Is there a disconnect between what BMW thinks an M car should be and what purists think an M car should be? Is there still a hangover from those early days, when the M badge stood for compactness, lightness and Group A homologation? Well, if so, give it up: it was 35 years ago.
Anyway, there’s a new M3, and if you hadn’t seen that coming, then look at this car when it’s coming at you. It’s quite, er, striking, isn’t it? Behind that nose, which I’ll gloss over, today M3 means a car based on the four-door 3 Series saloon, with the coupé called the M4 for the second generation running.
A growing 3 Series means a growing M3. This car is 4.79m long, 1.90m wide and weighs some 1730kg. At its launch in 2014, the previous M3 was a smidge narrower but 123mm shorter and a full 170kg lighter when equipped with a dual-clutch automatic gearbox (the six-speed manual weighed less again). Even the E60-generation M5, which went out of production in 2010, weighed only 50kg more than this M3, and that was longer and had a 5.0-litre V10. This is how much cars have grown in a decade, and it’s about time they stopped. Enough protein already.
Hmm. This not-so-junior M5 has been at the whey powder too. You can buy a punier M3 than this in some markets, but only the full-fat M3 Competition will apparently do for the UK, which means its twin- turbocharged 3.0-litre straight-six engine boosts to 503bhp at 5600- 7200rpm and 479lb ft from just 2750rpm through to 5500rpm. That’s a torque curve so deliciously phat and flat that, in order to keep tabs on it, four-wheel drive will become an M3 option for the first time this summer.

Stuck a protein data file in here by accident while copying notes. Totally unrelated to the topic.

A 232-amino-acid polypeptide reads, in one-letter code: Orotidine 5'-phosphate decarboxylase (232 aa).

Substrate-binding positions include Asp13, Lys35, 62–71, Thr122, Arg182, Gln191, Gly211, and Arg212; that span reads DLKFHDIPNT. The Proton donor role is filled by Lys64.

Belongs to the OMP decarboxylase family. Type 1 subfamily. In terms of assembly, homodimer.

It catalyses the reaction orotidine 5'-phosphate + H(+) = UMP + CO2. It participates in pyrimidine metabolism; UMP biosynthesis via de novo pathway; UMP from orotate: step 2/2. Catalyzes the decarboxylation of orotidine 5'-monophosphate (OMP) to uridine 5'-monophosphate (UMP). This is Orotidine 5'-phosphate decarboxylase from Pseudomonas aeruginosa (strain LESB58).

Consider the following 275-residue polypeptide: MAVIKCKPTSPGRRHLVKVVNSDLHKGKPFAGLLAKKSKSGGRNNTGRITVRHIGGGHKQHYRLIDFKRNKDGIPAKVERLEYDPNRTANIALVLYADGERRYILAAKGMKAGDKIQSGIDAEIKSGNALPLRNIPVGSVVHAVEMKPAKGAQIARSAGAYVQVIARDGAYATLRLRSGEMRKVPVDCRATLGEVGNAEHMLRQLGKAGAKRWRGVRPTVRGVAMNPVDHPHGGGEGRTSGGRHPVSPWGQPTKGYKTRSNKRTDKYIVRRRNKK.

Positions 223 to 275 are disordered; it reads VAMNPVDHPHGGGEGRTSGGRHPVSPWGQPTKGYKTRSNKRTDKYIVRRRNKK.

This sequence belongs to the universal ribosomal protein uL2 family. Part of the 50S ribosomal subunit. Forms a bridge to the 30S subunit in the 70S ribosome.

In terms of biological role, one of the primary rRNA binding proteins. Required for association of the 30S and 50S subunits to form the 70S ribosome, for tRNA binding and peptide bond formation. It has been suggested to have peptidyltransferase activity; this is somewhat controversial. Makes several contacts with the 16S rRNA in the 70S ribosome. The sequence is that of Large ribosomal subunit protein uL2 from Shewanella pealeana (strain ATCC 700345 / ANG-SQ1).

For the moment, though, the M3 is rear-wheel drive, which is why it has an M Drift Analyser, which will give you a star rating out of five for how well you’ve done your sliding – based on distance travelled sideways and the angle of your dangle, not including the number of lamp-posts you take out while failing to gather it up on the exit of a roundabout.